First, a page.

GREEN BAY – Richard Rodgers wasn't exactly sure what was going on behind him during an early team period of Saturday's annual Family Night practice inside Lambeau Field.
The Packers tight end just knew he was open in the middle of the field and a picture-perfect pass from quarterback Brett Hundley was quickly rocketing in his direction.
As Rodgers has done through most of training camp, the fourth-year veteran pulled down the pass in stride and carried it out for what would be a 58-yard touchdown to the cheers of the 63,156 in attendance.
"It's a good thing Brett saw me and threw a good ball," said Rodgers with a smile.
Rodgers has flown under the radar this summer following the addition of veterans Martellus Bennett and Lance Kendricks in free agency.
However, Packers quarterback Aaron Rodgers reminded reporters earlier this week that Richard Rodgers is very much a reliable part of the three-headed monster forming at tight end.
With Hundley operating under center on that particular connection, Richard Rodgers again proved why he has the confidence of his quarterbacks.
It also helped Hundley put the pass right on the money, leading Rodgers past safety Marwin Evans down the seam for the deep completion.
"It felt awesome," Hundley said. "We had some go routes and Richie was wide open down the middle of the field. We had some night, throwing the ball around and just making things happen. It's good for us to see what it's like to be under the lights with the crowd."
Although Bennett and Kendricks have played a combined 15 NFL seasons, the 25-year-old Rodgers brings his own form of veteran experience to the party after playing in all 48 regular-season games over the past three seasons, with 23 starts.
With 108 receptions during that stretch, Rodgers knows firsthand what Aaron Rodgers expects out of his tight ends, and he's been open about passing along tips to everyone from Bennett to undrafted rookie Aaron Peck in meeting rooms.
Right now, Rodgers isn't concerned about what the depth chart will look like at tight end this season. His focus is simple – make plays and win games.
"Whenever we start game-planning, that's when we figure out roles," Rodgers said. "But right now we're just trying to do whatever we can to try to help the team win. We have a great group of offensive guys right now."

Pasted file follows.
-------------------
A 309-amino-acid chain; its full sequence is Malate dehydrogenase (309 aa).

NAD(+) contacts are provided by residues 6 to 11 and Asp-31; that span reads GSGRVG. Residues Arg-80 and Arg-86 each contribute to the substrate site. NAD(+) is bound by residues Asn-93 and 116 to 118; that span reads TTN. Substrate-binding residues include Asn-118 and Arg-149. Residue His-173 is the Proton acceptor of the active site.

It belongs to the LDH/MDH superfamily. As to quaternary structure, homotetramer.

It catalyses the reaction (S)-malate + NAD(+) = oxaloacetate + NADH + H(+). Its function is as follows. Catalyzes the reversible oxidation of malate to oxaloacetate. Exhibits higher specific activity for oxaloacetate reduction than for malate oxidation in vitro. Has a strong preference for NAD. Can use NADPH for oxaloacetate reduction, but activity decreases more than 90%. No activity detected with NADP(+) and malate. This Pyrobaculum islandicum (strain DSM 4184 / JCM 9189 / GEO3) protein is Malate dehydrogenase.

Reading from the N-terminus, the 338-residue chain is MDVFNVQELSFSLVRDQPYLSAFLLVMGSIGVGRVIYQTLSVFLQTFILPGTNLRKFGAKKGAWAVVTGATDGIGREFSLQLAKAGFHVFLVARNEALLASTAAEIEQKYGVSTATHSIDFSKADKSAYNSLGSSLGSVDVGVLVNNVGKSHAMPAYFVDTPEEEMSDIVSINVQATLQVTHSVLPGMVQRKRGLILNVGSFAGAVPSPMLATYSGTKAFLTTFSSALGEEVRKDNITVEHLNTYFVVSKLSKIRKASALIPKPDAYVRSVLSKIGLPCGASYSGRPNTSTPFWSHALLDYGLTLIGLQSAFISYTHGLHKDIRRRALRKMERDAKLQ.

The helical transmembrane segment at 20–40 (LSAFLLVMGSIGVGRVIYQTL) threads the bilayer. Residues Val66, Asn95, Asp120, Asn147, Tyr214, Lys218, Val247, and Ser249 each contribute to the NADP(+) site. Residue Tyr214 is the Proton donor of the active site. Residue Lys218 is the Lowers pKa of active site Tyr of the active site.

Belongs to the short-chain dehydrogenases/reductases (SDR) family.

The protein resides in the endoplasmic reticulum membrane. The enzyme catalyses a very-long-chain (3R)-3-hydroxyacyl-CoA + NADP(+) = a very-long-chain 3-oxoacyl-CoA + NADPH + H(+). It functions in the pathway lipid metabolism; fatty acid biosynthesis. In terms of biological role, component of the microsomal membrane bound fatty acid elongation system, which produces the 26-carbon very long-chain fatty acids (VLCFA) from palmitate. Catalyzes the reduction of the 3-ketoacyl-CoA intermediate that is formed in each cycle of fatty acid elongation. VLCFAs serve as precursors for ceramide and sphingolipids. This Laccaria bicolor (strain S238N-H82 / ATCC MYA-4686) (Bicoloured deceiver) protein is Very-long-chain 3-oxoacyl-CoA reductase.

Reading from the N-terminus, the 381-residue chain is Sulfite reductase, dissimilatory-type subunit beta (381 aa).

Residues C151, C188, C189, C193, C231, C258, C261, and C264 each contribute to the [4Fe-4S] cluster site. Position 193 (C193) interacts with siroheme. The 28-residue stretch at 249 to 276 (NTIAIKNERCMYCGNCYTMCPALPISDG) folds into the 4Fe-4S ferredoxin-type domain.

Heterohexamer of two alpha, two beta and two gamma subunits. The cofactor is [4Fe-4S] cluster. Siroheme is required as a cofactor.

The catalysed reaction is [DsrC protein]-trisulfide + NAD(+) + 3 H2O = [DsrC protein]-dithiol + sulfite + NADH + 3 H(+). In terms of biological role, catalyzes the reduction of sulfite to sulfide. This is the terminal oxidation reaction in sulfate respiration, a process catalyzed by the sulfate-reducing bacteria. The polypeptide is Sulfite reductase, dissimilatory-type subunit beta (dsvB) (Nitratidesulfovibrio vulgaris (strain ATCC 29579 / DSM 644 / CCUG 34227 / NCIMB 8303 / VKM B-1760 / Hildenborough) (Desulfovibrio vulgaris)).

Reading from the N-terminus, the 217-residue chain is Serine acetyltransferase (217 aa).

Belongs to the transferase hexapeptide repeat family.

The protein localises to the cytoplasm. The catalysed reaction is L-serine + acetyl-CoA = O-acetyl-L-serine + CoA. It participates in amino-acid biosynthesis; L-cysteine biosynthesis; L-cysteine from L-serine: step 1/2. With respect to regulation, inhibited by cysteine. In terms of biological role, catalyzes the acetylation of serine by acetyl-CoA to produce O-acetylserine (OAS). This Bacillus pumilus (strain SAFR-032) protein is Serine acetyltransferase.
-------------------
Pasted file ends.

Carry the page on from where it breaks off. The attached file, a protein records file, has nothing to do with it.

First Leap:** While Rodgers may have helped get the crowd revved up early, it was Peck who sent the crowd home happy.
The 6-foot-2, 239-pound rookie out of Fresno State pulled down a 13-yard touchdown pass from Hundley on first-and-goal with only 14 seconds left in the two-minute drill between the No. 2 offense and defense.
Peck stood in the end zone for a few moments after the catch, unsure about what to do next. That was until teammates began telling him to do the famous touchdown celebration.
"I wasn't sure if I could do it, you know what I'm saying?" Peck said. "I don't know who it was, but one of the linemen told me, 'What are you doing? You've got to go do the Lambeau Leap.' I'm like, 'All right!' So, I turned around and did my thing."
Shortly thereafter, quarterback Aaron Rodgers, receiver Randall Cobb and second-year cornerback Josh Hawkins joined in on the festivities.
Hawkins was just hanging out in the vicinity of the end zone when Rodgers told him to come along for the ride to the thrill of the fans seated in the front row of the south end zone.
"It was fun," Hawkins said. "It was a good experience, especially when 12 told me to do it with him. It was amazing. He's a great guy, humble guy."
Hawkins, who'd never previously performed a Lambeau Leap, said it provided even greater motivation to get there again.
"I can't wait," Hawkins said. "It's coming. I've been asking God for it. It's coming. I can't chase it. I have to let it come to me."
Another first: Rookie punter Justin Vogel got his first taste of what it's like to punt inside Lambeau Field when he led off an early special-teams period.
Vogel played in front of plenty of big crowds at the University of Florida and Miami (Fla.), but there is something special about punting inside Lambeau Field for the first time.
"It was an amazing experience," Vogel said. "No matter how many college stadiums you've played in, it's not the same."